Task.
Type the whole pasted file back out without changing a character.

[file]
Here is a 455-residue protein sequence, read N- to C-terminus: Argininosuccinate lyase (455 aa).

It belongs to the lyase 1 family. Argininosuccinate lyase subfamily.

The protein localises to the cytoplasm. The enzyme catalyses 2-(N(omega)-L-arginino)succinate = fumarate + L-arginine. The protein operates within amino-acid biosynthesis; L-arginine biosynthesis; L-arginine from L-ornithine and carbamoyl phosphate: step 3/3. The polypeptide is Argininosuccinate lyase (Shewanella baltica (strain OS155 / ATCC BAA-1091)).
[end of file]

Here is a 455-residue protein sequence, read N- to C-terminus: Argininosuccinate lyase (455 aa).

It belongs to the lyase 1 family. Argininosuccinate lyase subfamily.

The protein localises to the cytoplasm. The enzyme catalyses 2-(N(omega)-L-arginino)succinate = fumarate + L-arginine. The protein operates within amino-acid biosynthesis; L-arginine biosynthesis; L-arginine from L-ornithine and carbamoyl phosphate: step 3/3. The polypeptide is Argininosuccinate lyase (Shewanella baltica (strain OS155 / ATCC BAA-1091)).